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Don’t panic. Holiday food will be there, just more expensive.

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A pile of frozen, packaged turkeys.

The cost of turkey feed is higher this year, contributing to the expected higher cost of serving a Thanksgiving dinner. Angela Weiss/AFP via Getty Images

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We already know that the supply chain mess might affect holiday shopping. Now, we know it might also affect holiday dinners.

New data from IRI, a firm that tracks product availability, shows the stock of holiday favorites like whipped topping, liquid gravy and frozen pies falling as much as 11% compared to this time last year.

For you to feed your family a big Thanksgiving turkey, first the turkeys need to be fed.

“A Thanksgiving turkey eats probably between 70 and 100 pounds of feed before it goes to the plant,” said Brock Stein, president of Koch’s Turkey Farm in eastern Pennsylvania.

The price of feed — mostly corn — is up more than 50% from last year. Plus, the birds are eating more because production is running slow. On top of that, the company’s processing plant is understaffed, and trucking is a problem.

“You’ve got turkeys on the farms longer, eating, gaining weight,” Stein said.

Which means turkeys at the grocery store may be bigger this year. Stein’s raised wholesale prices 10%. But it’s not just turkey that’s getting more expensive. It’s also bread, pies and cakes.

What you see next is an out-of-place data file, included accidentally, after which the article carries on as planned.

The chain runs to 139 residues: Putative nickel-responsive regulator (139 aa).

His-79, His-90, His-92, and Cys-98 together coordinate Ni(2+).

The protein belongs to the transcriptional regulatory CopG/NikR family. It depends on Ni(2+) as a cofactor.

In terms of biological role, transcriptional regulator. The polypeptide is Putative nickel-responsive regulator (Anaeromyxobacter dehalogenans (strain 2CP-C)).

Robb MacKie at the American Bakers Association said members have been telling him, “From ingredients to packaging to equipment, electricity, distribution and workforce costs, 49 of the 50 input costs that they track were up — many of them are up double digits.

A lot of baking ingredients are stuck on those container ships waiting at ports, MacKie said. Did you know the U.S. imports about 80% of its wheat gluten? So much for amber waves of grain.

Even if all of the growing, the harvesting, the processing goes right, you can’t put a product on the shelves if you have nothing to package it in. Aluminum costs are up almost 90%, per Katie Denis at the Consumer Brands Association.

“What that means is your canned cranberry sauce that makes that great sound when it slides out is going to cost a little bit more,” Denis said.

Now, there’s no reason to panic buy. Everyone I spoke to for this story said there won’t be a shortage of turkeys or trimmings this year. But they’ll likely cost more, and you may have to be flexible in the choice of brands.

And, though this may be a controversial take, if all else fails you could always make the cranberry sauce from scratch.

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